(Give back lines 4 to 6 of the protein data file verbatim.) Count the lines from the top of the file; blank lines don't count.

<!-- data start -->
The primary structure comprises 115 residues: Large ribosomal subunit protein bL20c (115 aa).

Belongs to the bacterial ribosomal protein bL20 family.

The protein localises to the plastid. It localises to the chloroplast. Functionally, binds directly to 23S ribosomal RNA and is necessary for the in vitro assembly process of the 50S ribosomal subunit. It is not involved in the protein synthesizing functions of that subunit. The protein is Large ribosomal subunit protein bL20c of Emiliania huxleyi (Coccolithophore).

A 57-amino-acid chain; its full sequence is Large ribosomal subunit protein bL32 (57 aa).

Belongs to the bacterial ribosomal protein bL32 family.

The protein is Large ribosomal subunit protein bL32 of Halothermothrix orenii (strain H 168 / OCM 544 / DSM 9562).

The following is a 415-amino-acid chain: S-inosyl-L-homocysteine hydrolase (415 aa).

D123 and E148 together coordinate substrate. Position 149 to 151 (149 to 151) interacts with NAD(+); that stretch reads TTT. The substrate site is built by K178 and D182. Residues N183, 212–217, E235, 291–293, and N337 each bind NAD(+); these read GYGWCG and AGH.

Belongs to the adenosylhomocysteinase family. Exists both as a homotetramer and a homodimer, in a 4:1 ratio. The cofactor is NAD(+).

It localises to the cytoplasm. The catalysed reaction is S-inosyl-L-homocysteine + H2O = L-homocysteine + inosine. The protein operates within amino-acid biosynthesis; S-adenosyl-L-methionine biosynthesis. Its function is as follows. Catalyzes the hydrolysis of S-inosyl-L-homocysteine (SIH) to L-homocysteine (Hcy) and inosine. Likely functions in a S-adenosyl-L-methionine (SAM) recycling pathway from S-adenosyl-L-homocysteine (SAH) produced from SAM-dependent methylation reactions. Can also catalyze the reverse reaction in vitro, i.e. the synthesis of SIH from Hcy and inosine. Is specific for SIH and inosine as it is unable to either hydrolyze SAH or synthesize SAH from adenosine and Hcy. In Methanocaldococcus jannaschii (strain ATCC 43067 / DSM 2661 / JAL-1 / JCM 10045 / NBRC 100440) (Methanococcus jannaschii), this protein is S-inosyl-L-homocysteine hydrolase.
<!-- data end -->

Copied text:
A 57-amino-acid chain; its full sequence is Large ribosomal subunit protein bL32 (57 aa).

Belongs to the bacterial ribosomal protein bL32 family.

The protein is Large ribosomal subunit protein bL32 of Halothermothrix orenii (strain H 168 / OCM 544 / DSM 9562).